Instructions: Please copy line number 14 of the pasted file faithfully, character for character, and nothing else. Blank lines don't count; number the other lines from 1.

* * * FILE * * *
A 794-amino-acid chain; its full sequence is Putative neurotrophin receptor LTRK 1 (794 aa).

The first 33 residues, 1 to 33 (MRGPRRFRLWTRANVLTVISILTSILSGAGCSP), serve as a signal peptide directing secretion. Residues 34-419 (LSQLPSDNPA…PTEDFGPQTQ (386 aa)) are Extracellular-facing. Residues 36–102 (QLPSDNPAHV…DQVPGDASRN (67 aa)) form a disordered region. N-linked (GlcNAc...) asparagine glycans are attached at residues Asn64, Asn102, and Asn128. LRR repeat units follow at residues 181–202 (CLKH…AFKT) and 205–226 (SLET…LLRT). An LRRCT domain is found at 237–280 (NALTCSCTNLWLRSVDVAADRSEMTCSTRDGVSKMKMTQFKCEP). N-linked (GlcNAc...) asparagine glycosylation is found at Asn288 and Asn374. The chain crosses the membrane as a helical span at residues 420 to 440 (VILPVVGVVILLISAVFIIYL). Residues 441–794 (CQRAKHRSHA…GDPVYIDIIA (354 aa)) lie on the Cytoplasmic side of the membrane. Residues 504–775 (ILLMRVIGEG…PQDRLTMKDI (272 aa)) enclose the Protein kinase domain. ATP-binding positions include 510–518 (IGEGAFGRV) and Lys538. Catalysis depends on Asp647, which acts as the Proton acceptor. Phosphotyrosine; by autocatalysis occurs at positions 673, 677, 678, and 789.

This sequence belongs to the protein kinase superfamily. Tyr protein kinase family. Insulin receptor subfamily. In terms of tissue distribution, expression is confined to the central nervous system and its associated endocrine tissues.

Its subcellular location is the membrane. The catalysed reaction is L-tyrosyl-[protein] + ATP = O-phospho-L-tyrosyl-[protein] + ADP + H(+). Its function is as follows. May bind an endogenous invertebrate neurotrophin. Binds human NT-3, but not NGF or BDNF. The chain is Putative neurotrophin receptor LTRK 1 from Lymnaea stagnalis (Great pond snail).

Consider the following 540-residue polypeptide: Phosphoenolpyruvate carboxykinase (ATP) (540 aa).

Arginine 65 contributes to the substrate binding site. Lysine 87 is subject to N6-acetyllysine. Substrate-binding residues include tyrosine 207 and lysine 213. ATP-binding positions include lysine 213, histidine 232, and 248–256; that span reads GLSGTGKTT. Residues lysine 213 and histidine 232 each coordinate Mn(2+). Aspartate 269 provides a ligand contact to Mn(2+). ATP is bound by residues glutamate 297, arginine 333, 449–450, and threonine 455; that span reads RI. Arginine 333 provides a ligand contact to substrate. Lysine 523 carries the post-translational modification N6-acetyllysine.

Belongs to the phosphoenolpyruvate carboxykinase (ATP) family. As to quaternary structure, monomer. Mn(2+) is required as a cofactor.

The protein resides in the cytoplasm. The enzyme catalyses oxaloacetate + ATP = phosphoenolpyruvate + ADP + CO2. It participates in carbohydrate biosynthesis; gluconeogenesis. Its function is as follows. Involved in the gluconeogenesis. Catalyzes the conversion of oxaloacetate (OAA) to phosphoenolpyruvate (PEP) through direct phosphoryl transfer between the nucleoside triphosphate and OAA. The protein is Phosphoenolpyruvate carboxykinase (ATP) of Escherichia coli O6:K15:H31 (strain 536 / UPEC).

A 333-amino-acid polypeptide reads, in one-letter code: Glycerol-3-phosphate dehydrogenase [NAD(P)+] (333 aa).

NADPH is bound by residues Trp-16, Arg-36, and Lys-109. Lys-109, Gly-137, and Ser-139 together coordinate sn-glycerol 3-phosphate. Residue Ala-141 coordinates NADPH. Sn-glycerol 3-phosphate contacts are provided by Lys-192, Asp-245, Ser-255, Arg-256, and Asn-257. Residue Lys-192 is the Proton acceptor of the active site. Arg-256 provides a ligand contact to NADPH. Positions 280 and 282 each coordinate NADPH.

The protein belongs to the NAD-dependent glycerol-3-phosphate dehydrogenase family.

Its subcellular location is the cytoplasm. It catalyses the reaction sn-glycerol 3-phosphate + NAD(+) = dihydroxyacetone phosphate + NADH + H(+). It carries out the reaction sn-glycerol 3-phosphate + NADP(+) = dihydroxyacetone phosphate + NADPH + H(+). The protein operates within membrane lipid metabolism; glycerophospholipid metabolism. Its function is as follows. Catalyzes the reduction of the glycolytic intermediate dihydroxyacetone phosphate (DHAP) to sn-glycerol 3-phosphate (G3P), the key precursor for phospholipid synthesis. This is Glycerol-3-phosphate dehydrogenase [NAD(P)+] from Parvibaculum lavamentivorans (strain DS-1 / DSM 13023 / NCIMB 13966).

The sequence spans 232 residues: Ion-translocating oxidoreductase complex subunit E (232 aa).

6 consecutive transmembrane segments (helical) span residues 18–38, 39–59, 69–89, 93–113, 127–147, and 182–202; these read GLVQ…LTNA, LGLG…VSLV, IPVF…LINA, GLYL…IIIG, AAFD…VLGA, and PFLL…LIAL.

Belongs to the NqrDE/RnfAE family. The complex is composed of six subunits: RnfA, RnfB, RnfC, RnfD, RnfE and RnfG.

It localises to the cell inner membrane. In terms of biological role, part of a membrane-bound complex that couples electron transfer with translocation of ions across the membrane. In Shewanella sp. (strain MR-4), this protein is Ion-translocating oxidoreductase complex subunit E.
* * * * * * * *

6 consecutive transmembrane segments (helical) span residues 18–38, 39–59, 69–89, 93–113, 127–147, and 182–202; these read GLVQ…LTNA, LGLG…VSLV, IPVF…LINA, GLYL…IIIG, AAFD…VLGA, and PFLL…LIAL.